QSE2% pf Net profit after tax (NPAT)25 points
Generic3% of Net profit after tax (NPAT)15 points

The actual points achieved are calculated according to actual annual contributions made as a percentage of the target.

Can Enterprise Development Contributions be enhanced in any way?

Enterprise Development Contributions to Category A Beneficiaries are recognised at a factor of 125% of actual contributions made which in effect reduces the target to 1.6% of NPAT for QSEs and 2.4% of NPAT for Generic Enterprises.

May contributions to Shanduka Black Umbrellas be recognised as Enterprise Development Contributions in terms of the B-BBEE Scorecard?

SBU has been certified by Empowerdex as fully compliant with the requirements of the B-BBEE Codes of Good Practice and all relevant criteria therein for the recognition of Enterprise Development Contributions.

Empowerdex has verified that all beneficiaries of the SBU initiative are Category A beneficiaries. Therefore the full value of the contributions made to SBU by donor entities may be recognised at a factor of 1.25 when calculating the donor entities’ Enterprise Development Contributions.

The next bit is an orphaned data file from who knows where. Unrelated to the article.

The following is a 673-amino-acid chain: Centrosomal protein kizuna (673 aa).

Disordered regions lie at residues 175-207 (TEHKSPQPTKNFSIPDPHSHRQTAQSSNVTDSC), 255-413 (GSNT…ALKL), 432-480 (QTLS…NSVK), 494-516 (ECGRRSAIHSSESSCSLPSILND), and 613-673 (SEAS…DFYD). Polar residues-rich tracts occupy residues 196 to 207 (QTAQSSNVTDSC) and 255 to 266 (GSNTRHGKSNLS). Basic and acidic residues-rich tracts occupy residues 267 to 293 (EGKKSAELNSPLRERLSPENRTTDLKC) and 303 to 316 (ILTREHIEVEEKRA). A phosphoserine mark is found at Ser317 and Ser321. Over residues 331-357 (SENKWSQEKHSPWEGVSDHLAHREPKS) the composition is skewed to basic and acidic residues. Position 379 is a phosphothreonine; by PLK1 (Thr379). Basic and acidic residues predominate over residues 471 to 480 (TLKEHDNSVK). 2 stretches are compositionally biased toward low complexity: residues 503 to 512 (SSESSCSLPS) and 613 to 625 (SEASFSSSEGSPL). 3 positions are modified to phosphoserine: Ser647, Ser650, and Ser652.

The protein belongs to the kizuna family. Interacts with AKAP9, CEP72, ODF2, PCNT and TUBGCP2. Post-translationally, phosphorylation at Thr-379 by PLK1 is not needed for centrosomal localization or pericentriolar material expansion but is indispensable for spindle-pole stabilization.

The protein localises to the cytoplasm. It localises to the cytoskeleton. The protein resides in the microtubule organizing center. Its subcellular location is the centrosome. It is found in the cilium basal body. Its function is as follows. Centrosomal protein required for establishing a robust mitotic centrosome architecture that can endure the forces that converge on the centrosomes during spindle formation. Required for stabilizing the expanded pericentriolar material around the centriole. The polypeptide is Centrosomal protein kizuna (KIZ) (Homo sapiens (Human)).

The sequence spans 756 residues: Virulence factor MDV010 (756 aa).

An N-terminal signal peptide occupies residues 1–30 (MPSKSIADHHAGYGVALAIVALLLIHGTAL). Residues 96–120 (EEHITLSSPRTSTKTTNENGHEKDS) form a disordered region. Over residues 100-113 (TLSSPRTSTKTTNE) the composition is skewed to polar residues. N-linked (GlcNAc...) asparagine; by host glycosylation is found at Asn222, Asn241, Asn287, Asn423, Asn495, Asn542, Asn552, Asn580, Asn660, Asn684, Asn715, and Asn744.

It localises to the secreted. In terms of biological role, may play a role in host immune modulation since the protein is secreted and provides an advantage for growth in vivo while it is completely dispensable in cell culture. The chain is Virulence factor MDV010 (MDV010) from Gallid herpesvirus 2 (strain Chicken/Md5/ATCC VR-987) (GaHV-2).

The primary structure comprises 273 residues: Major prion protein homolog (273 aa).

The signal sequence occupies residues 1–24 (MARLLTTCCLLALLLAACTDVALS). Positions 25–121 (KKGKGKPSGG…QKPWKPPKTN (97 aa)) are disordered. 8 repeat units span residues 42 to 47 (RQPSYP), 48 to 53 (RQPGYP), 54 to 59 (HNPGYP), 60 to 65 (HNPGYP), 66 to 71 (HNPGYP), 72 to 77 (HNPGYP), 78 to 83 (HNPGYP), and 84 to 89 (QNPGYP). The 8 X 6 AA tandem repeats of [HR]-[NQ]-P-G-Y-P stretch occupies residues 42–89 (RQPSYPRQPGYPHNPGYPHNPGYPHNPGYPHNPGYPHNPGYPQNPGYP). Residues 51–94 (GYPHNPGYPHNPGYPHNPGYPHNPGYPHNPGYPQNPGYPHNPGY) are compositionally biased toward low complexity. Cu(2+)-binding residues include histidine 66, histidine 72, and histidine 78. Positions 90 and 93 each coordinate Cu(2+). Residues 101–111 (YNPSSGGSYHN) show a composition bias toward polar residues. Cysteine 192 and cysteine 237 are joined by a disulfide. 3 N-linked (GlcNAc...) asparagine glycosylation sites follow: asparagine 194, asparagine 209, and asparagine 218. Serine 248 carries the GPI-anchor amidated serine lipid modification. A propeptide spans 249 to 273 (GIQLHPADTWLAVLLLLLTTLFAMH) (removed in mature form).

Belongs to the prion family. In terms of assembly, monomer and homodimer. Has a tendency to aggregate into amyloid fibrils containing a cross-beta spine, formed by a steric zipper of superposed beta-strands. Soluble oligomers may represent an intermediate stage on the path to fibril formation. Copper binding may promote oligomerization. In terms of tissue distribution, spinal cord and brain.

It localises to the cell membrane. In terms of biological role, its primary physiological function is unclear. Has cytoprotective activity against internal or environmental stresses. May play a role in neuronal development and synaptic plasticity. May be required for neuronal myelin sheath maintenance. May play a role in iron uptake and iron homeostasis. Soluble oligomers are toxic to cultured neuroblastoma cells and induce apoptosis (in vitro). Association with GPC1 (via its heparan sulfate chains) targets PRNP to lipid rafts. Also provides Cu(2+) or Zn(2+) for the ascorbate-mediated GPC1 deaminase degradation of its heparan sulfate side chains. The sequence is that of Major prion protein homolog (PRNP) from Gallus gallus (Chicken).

Thus a company donating money to SBU would be able to claim 125% of its contributions as an Enterprise Development Contribution. For example, a company donating R100 000 to SBU would be able to claim R125 000 (R100 000 x 125%) as an Enterprise Development Contribution.

Donations of goods or services, which will assist in the operation of the offices, development of the clients and expansion of existing operations are also recognised. Overhead costs allocated to supporting the activities of SBU and not directly incurred may be recognised at a benefit factor of 80%. However, with the enhancement factor of 1.25, 100% of the allocated overhead cost may be claimed for scorecard purposes.

Are contributions to Shanduka Black Umbrellas tax deductible?

SBU has been granted Section 18A Tax Exemption by SARS, thus donations of cash or quantifiable assets are deductible for tax purposes within the limits prescribed in terms of Section 18A of the Income Tax Act.